Huge mirrors in space, petrifying carbon dioxide, algae farms, and lots of white paint - these are some of the ideas being proposed to offset global warming amid fears that temperatures might rise by more than two degrees Celsius by the end of this century.
Global warming is driven by an increase in human-generated greenhouse gases (GHG), such as water vapor, carbon dioxide, ozone and methane, by burning coal, oil and natural gas. The gases trap heat in the atmosphere, keeping the planet warmer than it would be otherwise.
With past attempts at persuading countries to commit to reducing their GHG emissions inconclusive, "some scientists are beginning to feel that they have an answer", says Richard Samson Odingo, a University of Nairobi lecturer and former vice-chairman of the Intergovernmental Panel on Climate Change.
"Whether or not we can tinker with science and intervene realistically is the issue."
The main technologies being considered are Carbon Dioxide Removal (CDR) and Solar Radiation Management (SRM).
CDR entails removing carbon dioxide, CO2, from the atmosphere via sequestration, capture or ocean fertilization; CO2 emissions are said to be the dominant cause of global warming.
- CO2 capture and storage - Scientists are considering capturing CO2 from industrial plants and burying it at the bottom of the ocean, in salt mines, disused oil wells or other geologically stable areas, for 1,000 years. The logistics and cost-effectiveness of this CO2 capture, compression (CO2 liquefies at pressure), transport and injection is an issue, as are potential leakages.
- Ocean storage - This is considered the largest potential sink for man-made CO2 but there are environmental concerns; evaluating the results of such an intervention is also a likely challenge.
- Ocean fertilization - scientists are considering the possibility of adding nutrients such as iron to promote the growth of microscopic algae in the ocean; the algae pull CO2 from the atmosphere. But there are concerns that this could generate other greenhouse gases and there are calls for bigger, longer studies. "Experiments are not without their own risks however, and the larger they are, the riskier they become," warns a recent Oxford University blog.
- Turning CO2 into stone - scientists are studying if it is possible to use natural chemical reactions underground to solidify excess CO2. Gases generated by a geothermal power plant outside Reykjavik in Iceland will in April be pumped back into the Earth and it is hoped that natural reactions with the basalt should turn the CO2 into a solid carbonate.
- Locking CO2 into rock - In Oman, geochemists are examining how the rock peridotite reacts rapidly with water and CO2 to form solid carbonates to find out if the same process can be harnessed for the storage of industrial CO2.
- Afforestation, reforestation and avoidance of deforestation - forests help in absorbing CO2 from the atmosphere but processes such as deforestation and land clearance for croplands and pasture add to GHGs.
- Biochar - as an alternative to letting biomass degrade naturally, in the process emitting CO2, processes that heat the biomass under oxygen reduction are being considered to produce a solid material that locks in carbon for years and can be added to soils to help them retain water and nutrients.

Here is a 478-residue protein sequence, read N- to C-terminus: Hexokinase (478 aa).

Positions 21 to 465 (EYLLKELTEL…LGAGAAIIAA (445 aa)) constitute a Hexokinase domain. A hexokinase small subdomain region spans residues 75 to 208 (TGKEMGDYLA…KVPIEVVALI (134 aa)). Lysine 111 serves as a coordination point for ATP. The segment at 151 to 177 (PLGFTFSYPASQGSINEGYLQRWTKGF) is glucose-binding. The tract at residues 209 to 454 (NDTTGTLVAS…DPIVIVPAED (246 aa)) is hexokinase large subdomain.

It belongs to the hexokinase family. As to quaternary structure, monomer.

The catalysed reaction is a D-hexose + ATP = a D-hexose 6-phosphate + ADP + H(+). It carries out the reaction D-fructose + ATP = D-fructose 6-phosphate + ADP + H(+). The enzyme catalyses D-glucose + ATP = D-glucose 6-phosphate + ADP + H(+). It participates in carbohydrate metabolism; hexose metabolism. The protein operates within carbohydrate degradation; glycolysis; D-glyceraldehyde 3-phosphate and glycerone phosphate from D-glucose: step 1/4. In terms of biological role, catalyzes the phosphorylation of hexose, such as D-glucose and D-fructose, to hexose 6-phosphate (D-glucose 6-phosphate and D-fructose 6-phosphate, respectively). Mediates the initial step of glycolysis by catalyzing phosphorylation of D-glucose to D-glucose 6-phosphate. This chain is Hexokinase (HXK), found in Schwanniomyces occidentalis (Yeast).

Solar Radiation Management aims at reducing the amount of solar radiation reaching the Earth and include:
- Increasing surface reflectivity - among the techniques are painting infrastructure white and covering deserts with reflective material.
- Increasing the reflectivity of clouds above oceans - there are suggestions that whitening clouds over parts of the ocean could help in cooling the Earth.
- Injecting chemicals into the atmosphere - it has been proposed that certain chemicals could be released into the second major layer of the Earth's atmosphere to help scatter sunlight back into space.
- Light shields/deflectors - scientists are exploring the use of shields placed in space to reflect or deflect solar radiation.
- Large-scale reforestation - Forests help in cooling the surface in the tropics and sub-tropics while warming the surface in higher latitudes as they are much darker than snow and thus absorb more solar radiation.
- While SRM techniques have been proposed as possibly useful in case of an emergency as they are fast acting, to avoid a climate "tipping point", there are concerns they could create other problems, such as changing precipitation patterns.
Odingo asks: "When you put reflectors in the atmosphere, how does that interfere with agriculture and forests? All of these need to be studied."
According to critics, there is a need to keep in touch with the emerging geo-engineering scientific debate and to comment on the feasibility of the same, bearing in mind that the science may be a result of over-confidence in modeling.
There remains a need for countries to increase efforts towards mitigating and adapting to climate change, and in particular to agreeing to global emissions reductions of at least 50 percent on 1990 levels by 2050 and more because, "Nothing now known about geo-engineering options [CDR and SRM] gives any reason to diminish these efforts", states the Royal Society.
But, geo-engineering may be needed if the apparent lack of political will to significantly reduce GHG emissions does not change, notes John Shepherd, a Fellow of the Royal Society.
There is thus a need to "work outside our national borders, bringing together interested parties from around the globe to debate the issues of geo-engineering, agree appropriate governance structures and ensure that any research is undertaken in a safe, transparent and socially acceptable manner", states Shepherd. "The question of whether solar geo-engineering will prove to be helpful or harmful will largely depend on how humanity can govern the issue and its political implications, and avoid unilateral action."